Tuesday, August 23, 2011

Milk and Honey Schedule of Reading Events

Milk and Honey -- A Celebration of Jewish Lesbian Poetry! West Coast Book Launch! Join contributors Joan Annsfire, Ellen Bass, and Elana Dykewomon in moving us toward a new year and new inspirations
Tuesday, September 13, 2011 at 6:30 p.m.
James C. Hormel Center at the San Francisco Public Library
Co-Sponsored by Keshet and the East Bay JCC
100 Larkin Street
San Francisco, CA

Thursday, September 22, 2011 at 10:30 p.m. EST
Radio Interview with Lara Zelinsky on BlogTalkRadio
For more information and to tune in, go to:

Monday, October 10th, 7:00 p.m.
Reading at Bluestockings

172 Allen
New York, NY
Featuring Joanna Hoffman and Eleanor Levine
All other contributors are invited to join us and read at this event!

Tuesday, October 11th, 6:30 p.m.
Reading at The City College of New York, sponsored by The Simon H. Rifkind Center

160 Convent Avenue
New York, NY 10031
Featuring Sandra Tarlin, Hilary Lustick, Rose Fox, and Sima Rabinowitz

Saturday, 12 November 2011 Time TBD
Reading at Charis Books & More in Atlanta, GA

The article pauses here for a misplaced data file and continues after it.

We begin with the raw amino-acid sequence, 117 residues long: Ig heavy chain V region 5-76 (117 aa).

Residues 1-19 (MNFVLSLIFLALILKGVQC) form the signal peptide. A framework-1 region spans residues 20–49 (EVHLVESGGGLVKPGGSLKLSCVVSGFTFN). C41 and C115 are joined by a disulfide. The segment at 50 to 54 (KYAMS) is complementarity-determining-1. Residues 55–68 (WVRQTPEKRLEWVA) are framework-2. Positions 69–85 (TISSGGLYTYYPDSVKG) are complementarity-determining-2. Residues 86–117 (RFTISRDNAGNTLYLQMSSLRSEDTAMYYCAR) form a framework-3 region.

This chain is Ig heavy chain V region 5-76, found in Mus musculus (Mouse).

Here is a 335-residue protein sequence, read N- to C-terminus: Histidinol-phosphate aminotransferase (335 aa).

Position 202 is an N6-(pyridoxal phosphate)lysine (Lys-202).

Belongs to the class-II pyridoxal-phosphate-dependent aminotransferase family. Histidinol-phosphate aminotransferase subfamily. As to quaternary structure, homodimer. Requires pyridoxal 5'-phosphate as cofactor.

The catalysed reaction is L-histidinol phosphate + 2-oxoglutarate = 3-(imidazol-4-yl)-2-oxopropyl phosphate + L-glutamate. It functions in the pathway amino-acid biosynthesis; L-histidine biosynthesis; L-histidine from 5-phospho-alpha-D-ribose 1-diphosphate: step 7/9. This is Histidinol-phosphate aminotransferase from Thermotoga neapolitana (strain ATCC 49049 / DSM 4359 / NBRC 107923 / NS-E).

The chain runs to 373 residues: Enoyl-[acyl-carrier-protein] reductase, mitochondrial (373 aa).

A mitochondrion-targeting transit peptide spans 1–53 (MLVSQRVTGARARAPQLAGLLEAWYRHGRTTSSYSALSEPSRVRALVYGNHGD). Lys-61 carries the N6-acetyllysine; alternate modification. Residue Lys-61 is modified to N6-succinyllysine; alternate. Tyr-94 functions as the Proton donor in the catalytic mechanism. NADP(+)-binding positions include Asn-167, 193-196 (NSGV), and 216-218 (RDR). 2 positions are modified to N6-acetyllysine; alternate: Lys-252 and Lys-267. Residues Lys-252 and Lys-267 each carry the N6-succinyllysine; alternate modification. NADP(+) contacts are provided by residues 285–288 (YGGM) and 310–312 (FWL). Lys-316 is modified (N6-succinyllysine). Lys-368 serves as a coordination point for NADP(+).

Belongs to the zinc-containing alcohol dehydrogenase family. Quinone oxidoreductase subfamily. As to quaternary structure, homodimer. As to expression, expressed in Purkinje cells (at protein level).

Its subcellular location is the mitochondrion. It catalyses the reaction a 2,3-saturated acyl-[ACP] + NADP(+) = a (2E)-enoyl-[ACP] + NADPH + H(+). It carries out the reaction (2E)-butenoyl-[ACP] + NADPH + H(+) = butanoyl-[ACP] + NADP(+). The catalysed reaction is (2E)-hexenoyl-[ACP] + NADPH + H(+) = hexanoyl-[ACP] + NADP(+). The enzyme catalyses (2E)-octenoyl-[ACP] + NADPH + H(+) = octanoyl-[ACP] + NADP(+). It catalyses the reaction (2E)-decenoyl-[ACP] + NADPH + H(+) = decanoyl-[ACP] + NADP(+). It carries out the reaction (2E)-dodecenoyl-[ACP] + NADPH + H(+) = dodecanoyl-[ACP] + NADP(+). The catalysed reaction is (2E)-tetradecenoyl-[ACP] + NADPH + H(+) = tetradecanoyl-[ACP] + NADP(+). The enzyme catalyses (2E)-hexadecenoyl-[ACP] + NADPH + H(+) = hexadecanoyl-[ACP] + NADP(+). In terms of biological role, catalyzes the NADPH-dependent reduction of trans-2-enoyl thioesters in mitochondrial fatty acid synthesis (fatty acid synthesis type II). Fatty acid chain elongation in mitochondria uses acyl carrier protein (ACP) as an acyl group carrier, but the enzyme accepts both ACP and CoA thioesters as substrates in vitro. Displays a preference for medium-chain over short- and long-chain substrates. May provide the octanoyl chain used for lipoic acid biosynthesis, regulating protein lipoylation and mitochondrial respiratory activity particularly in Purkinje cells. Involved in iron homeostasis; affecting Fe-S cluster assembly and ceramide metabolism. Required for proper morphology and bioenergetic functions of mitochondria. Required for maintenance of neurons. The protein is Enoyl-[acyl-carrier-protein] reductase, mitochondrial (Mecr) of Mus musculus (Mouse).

Megan Volpert has graciously coordinated this event which will be held in Atlanta during the National Women's Studies Association Conference. I will be attending and reading with Megan, Lisa Dordal, and Batya Weinbaum. All other contributors are invited to join us for this event.

Sunday, 13 November 2011 Time TBD
Reading at Location TBD in Atlanta, GA

Sunday, 18 December 2011 at 5 p.m.
Sunday Kinds of Love Reading Series
Busboys & Poets

14th & V. Street
Washington, DC
Eryca Kasse and I are the featured readers for half the program; Ahron Taub is the other featured reader.

Reading/Celebration of Milk and Honey at Split This Rock! - March 22-25, 2012

Eryca Kasse secured a reading and celebration for Milk and Honey in conjunction with the 2012 Split This Rock conference, March 22-25. We don't have the time and location yet, but when we do, I'll let you know. Meanwhile, feel free to make plans to join us.
More information about Split This Rock here: